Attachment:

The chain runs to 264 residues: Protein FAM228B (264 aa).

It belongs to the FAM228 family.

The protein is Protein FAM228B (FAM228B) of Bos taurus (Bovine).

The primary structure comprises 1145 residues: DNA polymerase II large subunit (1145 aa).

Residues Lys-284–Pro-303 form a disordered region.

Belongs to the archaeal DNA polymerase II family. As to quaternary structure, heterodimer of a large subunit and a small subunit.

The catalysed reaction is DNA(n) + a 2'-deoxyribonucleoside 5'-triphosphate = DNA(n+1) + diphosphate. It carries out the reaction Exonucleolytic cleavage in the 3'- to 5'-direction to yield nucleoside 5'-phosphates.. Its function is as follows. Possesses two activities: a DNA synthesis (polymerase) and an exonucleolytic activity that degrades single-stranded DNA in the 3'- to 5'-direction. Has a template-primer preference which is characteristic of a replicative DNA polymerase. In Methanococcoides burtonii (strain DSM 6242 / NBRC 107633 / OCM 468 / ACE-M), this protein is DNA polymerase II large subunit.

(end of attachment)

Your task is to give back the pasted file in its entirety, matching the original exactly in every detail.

The chain runs to 264 residues: Protein FAM228B (264 aa).

It belongs to the FAM228 family.

The protein is Protein FAM228B (FAM228B) of Bos taurus (Bovine).

The primary structure comprises 1145 residues: DNA polymerase II large subunit (1145 aa).

Residues Lys-284–Pro-303 form a disordered region.

Belongs to the archaeal DNA polymerase II family. As to quaternary structure, heterodimer of a large subunit and a small subunit.

The catalysed reaction is DNA(n) + a 2'-deoxyribonucleoside 5'-triphosphate = DNA(n+1) + diphosphate. It carries out the reaction Exonucleolytic cleavage in the 3'- to 5'-direction to yield nucleoside 5'-phosphates.. Its function is as follows. Possesses two activities: a DNA synthesis (polymerase) and an exonucleolytic activity that degrades single-stranded DNA in the 3'- to 5'-direction. Has a template-primer preference which is characteristic of a replicative DNA polymerase. In Methanococcoides burtonii (strain DSM 6242 / NBRC 107633 / OCM 468 / ACE-M), this protein is DNA polymerase II large subunit.